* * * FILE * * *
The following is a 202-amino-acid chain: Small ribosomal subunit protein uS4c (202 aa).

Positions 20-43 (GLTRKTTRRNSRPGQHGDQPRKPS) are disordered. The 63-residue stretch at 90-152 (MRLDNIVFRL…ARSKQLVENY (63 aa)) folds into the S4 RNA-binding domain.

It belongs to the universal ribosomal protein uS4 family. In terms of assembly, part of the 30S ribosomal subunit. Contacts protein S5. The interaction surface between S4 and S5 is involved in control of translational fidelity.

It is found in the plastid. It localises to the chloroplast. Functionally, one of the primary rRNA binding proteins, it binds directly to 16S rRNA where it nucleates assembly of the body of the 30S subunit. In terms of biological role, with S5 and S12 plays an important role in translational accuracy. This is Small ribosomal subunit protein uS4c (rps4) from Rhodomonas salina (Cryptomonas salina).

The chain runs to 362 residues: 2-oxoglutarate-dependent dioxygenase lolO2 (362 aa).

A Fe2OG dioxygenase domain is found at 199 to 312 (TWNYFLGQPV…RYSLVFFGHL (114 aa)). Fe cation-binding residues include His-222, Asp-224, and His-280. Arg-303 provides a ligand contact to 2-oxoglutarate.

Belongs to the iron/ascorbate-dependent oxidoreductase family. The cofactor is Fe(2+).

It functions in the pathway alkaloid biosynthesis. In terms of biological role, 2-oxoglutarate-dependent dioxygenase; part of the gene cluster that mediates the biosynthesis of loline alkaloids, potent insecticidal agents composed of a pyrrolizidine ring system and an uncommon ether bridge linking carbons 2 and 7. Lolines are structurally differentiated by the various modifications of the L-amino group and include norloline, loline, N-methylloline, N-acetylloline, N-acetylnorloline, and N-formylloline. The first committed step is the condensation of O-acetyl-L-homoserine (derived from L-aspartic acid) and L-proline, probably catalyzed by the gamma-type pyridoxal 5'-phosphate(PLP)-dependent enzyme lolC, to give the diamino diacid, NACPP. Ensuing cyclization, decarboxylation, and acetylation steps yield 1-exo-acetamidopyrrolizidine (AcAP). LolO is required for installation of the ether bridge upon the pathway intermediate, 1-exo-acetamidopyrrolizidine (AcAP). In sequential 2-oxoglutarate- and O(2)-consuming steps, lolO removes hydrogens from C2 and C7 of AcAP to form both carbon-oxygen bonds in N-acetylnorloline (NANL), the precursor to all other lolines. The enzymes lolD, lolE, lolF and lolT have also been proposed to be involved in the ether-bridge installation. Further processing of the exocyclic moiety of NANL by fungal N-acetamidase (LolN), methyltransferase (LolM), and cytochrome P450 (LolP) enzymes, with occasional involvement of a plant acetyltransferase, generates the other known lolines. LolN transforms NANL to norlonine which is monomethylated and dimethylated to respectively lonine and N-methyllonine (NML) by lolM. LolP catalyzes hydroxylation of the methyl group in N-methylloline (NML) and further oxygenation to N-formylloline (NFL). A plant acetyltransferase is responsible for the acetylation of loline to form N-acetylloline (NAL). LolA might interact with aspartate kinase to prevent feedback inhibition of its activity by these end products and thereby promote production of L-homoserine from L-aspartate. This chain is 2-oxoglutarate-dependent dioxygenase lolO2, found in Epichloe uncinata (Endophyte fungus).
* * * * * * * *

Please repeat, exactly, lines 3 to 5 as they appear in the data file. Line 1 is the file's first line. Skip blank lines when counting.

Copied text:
It belongs to the universal ribosomal protein uS4 family. In terms of assembly, part of the 30S ribosomal subunit. Contacts protein S5. The interaction surface between S4 and S5 is involved in control of translational fidelity.

It is found in the plastid. It localises to the chloroplast. Functionally, one of the primary rRNA binding proteins, it binds directly to 16S rRNA where it nucleates assembly of the body of the 30S subunit. In terms of biological role, with S5 and S12 plays an important role in translational accuracy. This is Small ribosomal subunit protein uS4c (rps4) from Rhodomonas salina (Cryptomonas salina).

The chain runs to 362 residues: 2-oxoglutarate-dependent dioxygenase lolO2 (362 aa).